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MCS 3040 (228)
Chapter 11

Chapter 11

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Department
Marketing and Consumer Studies
Course
MCS 3040
Professor
Joseph Radocchia
Semester
Winter

Description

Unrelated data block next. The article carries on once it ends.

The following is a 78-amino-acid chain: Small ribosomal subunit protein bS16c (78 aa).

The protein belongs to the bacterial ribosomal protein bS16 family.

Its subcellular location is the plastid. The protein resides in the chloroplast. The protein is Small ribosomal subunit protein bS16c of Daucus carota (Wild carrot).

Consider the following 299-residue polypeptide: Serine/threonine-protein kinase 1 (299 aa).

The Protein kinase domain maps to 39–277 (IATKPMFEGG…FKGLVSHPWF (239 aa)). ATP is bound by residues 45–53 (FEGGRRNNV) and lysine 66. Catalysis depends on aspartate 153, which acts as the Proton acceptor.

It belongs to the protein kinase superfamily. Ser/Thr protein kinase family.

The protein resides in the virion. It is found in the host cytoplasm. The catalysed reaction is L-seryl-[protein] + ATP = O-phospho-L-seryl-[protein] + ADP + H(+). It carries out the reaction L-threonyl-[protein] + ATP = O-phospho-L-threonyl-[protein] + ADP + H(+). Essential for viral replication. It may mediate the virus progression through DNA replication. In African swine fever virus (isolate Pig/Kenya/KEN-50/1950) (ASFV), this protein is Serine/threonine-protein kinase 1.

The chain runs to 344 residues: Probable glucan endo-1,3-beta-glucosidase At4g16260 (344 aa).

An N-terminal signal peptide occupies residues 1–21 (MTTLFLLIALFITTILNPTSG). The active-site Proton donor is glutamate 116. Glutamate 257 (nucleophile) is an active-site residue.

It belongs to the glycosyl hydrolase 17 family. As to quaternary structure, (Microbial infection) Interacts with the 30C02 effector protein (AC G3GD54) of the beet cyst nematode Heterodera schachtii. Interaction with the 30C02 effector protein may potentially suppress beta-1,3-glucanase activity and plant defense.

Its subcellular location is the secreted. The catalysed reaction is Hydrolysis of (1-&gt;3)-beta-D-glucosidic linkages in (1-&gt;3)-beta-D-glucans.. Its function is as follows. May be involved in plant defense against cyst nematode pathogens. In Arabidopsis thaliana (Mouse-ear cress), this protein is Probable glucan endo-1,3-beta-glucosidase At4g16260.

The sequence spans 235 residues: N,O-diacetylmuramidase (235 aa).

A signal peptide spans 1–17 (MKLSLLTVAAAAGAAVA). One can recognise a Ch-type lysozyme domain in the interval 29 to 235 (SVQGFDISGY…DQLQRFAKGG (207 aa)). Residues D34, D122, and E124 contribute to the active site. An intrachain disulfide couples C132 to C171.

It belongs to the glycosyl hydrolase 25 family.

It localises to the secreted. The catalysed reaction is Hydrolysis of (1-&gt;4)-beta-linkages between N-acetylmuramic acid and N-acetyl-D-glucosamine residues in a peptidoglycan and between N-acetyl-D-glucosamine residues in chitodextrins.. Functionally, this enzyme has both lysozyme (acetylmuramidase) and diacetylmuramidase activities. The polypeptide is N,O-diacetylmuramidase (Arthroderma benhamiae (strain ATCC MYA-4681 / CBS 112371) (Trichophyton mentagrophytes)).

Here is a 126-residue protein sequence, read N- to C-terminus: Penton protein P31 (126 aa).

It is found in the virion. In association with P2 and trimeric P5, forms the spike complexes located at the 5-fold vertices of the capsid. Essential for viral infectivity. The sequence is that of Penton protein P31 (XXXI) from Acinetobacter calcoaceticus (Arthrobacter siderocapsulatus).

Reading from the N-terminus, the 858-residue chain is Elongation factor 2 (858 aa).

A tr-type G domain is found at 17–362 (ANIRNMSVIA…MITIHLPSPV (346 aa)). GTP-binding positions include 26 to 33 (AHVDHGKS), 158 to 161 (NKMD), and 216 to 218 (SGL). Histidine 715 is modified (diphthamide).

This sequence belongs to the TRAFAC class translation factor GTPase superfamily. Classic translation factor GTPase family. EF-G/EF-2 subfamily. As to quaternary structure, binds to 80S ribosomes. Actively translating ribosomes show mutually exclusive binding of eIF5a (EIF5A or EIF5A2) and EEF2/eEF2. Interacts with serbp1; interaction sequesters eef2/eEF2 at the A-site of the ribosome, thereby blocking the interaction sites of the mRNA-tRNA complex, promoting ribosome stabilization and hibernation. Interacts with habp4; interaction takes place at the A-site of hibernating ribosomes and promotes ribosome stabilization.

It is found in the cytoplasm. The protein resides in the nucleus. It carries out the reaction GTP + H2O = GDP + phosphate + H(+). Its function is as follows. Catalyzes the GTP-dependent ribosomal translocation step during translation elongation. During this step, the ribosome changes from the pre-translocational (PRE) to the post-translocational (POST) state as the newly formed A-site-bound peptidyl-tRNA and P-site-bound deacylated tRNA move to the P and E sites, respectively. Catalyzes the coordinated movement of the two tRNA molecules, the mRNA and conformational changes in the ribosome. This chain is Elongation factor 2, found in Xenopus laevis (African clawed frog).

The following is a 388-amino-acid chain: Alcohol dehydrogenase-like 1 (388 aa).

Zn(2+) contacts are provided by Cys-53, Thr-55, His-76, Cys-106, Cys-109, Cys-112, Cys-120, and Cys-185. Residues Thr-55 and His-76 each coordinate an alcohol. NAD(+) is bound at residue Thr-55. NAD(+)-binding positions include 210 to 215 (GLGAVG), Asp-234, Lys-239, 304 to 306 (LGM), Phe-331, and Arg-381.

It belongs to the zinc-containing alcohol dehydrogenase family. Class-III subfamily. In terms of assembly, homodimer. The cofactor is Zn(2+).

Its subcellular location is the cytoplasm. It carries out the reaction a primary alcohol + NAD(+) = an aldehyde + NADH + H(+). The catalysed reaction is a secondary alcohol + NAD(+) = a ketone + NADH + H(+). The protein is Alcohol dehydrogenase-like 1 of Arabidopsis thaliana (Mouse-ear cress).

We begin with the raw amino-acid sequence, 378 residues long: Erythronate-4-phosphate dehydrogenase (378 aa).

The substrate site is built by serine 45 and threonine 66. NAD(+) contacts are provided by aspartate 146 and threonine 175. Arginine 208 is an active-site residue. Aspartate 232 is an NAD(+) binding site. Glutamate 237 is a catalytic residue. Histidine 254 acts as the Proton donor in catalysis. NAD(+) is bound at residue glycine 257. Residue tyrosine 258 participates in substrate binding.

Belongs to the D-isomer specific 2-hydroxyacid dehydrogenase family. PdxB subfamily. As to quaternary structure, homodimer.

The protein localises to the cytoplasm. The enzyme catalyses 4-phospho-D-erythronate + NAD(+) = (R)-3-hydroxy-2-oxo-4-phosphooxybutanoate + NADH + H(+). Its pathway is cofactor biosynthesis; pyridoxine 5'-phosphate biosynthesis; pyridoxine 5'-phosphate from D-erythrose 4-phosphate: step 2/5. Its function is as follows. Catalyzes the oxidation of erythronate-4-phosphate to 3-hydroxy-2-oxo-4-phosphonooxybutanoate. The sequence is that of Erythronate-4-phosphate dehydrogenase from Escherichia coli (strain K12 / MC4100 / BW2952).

Chapter 11: The Tort of Negligence Midterm Notes The Law of Negligence What is Negligence? • The law understands carelessness as a failure to show reasonable care • Reasonable Care: The care of reasonable person would exhibit in a similar situation • Negligence is a very common tort action in the commercial world because it covers a broad range of harmful conduct ◦ For example:A negligence action can be brought by someone • Who has been injured by the dangerous driving of a delivery truck driver • Who has suffered loss by relying on poor advice provided by an accountant, lawyer, architect, or engineer • Whose furniture has been damaged in transit by a moving company • The plaintiff need not show that the defendant intended to cause the damage or that there were deliberate acts that gave rise to the damage • Instead, the tort of negligence makes the defendant liable for falling to act reasonably – for driving too fast, for giving unprofessional advice or for not taking proper care of furniture entrusted to its care • Negligence law- like tort law in general – seeks to compensate victims for their loss or injury • It provides this compensation after applying rules that determine who is liable to compensate another, on what basis, and for how much • Businesses and professionals must compensate victims of negligence, but without discouraging legitimate activity and without making the legal standards a business must meet unreasonably exacting Steps to a NegligenceAction Step 1: Does the defendant owe the plaintiff a duty of care? It yes, proceed to the next step. Step 2: Did the defendant breach the standard of care? If yes, proceed to the next step. Step 3: Did the defendants careless act (or omission) cause the plaintiffs injury? If yes, proceed to the next step Step 4: Was the injury suffered by the plaintiff too remote? If not, the plaintiff has proven negligence. • The steps in a tort action, by design, lack a certain specificity • Their purpose is to describe general standards or markers that help a court assess whether the defendant in any given case has been negligent Step 1: Does the defendant owe the plaintiff a duty of care? • Duty of Care: The responsibility owed to avoid carelessness that causes harm to others • Example: The defendant Meat will be liable to Jennifer if it owes Jennifer what is known in law as a duty of care • Adefendant owes a duty of care to anyone who might reasonably be affected by the defendants conduct known as neighbor • Neighbor: Anyone who might reasonably be affected by another conduct READ CASE DONOGHUE V. STEVENSON • As formulated by the Supreme Court of Canada, a court must first ask whether the case at bar presents a novel situation or not • If the case is comparable to an already-decided case in which a duty of care was recognized, the first stage described below can be skipped and the plaintiff can proceed directly to the second stage • If the case at issue is novel, then the court is required to assess the issue of duty in the following way: ◦ Stage 1: Is there a prima facie duty of care? ▪ Prima Facie: At first sight or on first appearances ▪ a. Is the harm that occurred a reasonably foreseeable consequence of the defendant's act? ◦ Reasonable foreseeability considers whether the defendant should objectively have anticipated that his or her act or omission would cause harm to the plaintiff ▪ If to answer to this question of reasonable foreseeability is yes, proceed to the next question ▪ b. Is there a relationship of sufficient proximity between the parties such that it would be not be unjust or unfair to impose a duty of care on the defendant? ◦ Proximity considers whether the specific circumstances of the parties' relationship are such that the defendant is under an obligation to the plaintiffs “legitimate interests” in conducting his or her affair ▪ If yes, proceed to stage 2 ◦ Stage 2: Are there residual policy considerations outside the relationship of the parties that may negative the imposition of duty of care? ▪ This stage of inquiry no longer considers the relationship between the parties but asks the question more generally, to determine whether imposing a duty in these kinds of circumstances “would be unwise” ▪ It is necessary to determine whether there are any more general considerations that ought to eliminate or reduce that duty ▪ The objective is to ensure that businesses and other defendants are not made liable to an unreasonably broad, unknowable, and indeterminate extent ▪ Considerations that eliminate or reduce a defendant's duty of care are more likely to arise in the area of pure economic loss – such as loss of profit – than in cases of physical harm Step 2: Did the defendant breach the standard of care? • In general, the defendant's conduct is judged according to the standards of behaviour that would be observed by the reasonable person in society • Reasonable Person: The standard used to judge a person's conduct in a particular situation is negligent • Where the defendant exercises specialized skills, the standard of the reasonable person described above is not applied • Professional such as doctors, accountants, engineers, and lawyers must meet a higher or specialized standard of care because the level of expertise of the average member of society is simply inadequate as a measure of competence • In specialized tasks, courts introduce the standard of the “reasonable” person with that specialized training • Where the activity or product poses a high risk, the law imposes a higher standard of care • The policy reason for this higher standard is to encourage competence and caution in light of the very serious harm that could result if the task were poorly performed Step 3: Did the defendant's careless act (or omission) cause the plaintiffs injury? • While the legal test for causation is sometimes debated, courts generally have little difficulty reaching a decision on causation by asking this simple question: ◦ Would the harm not have occurred but for the defendant's actions? • Causation: The relationship that exists between the defendant's conduct and the plaintiff's loss or injury ◦ Example: Given that Listeria was found in Meat's premises and in its some of its products, including the kind consumed by Jennifer, causation appears to be in place • Read case on pg 252 Step 4: Was the injury suffered by the plaintiff too remote? • Even if there is an obligation to take reasonable care and it was breached, how far will the legal liability of the defendant stretch? ◦ The idea is that there must be some limit on the defendant's responsibility for the consequence of his negligence ◦ Example: Jennifer was sickened by listeriosis due to bacterial contamination in the meat she consumed ◦ This injury is not too remote and is clearly a reasonably foreseeable consequence of Meat's negligence • Remoteness of Damage: The absence of a sufficiently close relationship between the defendant's action and the plaintiff's injury • Acourt need only to be satisfied that the injury the individual suffered was foreseeable • It is not necessary, to foresee the full extent of the injury of any given type • The principle that only the type of the injury must be foreseeable also finds expression in the thin skull rule • This Skull Rule: The principle that a defendant is liable for the full extent of a plaintiffs injury even where a prior vulnerability makes the harm more serious than it otherwise might be • This rule states that such a plaintiff is still entitled to recovery for the full extent of the injury ◦ Example: If Jennifer's recovery from listeriosis takes a longer period of time than would normally because she has an impaired immune system, her damages will not be reduced for that reason. Though the condition impairing the immune system is reasonably rare, Meat cannot use this fact to escape liability to fully compensate Jennifer • Jennifer should be entitled to recover for damages related to consuming Meat's contaminated product ◦ This would include the right to recover less of income during her convalescence and, if her ability to work in the future is compromised, the amount of lost future income attributable to her reduce ability to her reduced ability. These damages are recoverable because Jennifer is entitled therefore to be put in the position she would have been in had the tort not occurred • What tort law is reluctant to permit is recovery for pure economic loss • Pure Economic Loss: Financial loss that results from a negligent act where there has been no accompanying property or personal injury damage to the person claiming the loss ◦ When a person not in a contractual relationship causes someone else to suffer a financial detriment only, such a loss is generally not recoverable ◦ One explanation is that the rule prevents defendants from being overwhelmed with liability ◦ Arelated explanation is that to permit recovery of damages in such cases would cause to much litigation in the courts ◦ In relatively few areas, such as negligent misstatement, that a plaintiff can recover for pure economic loss • The law requires the plaintiff to prove each and every step in negligence action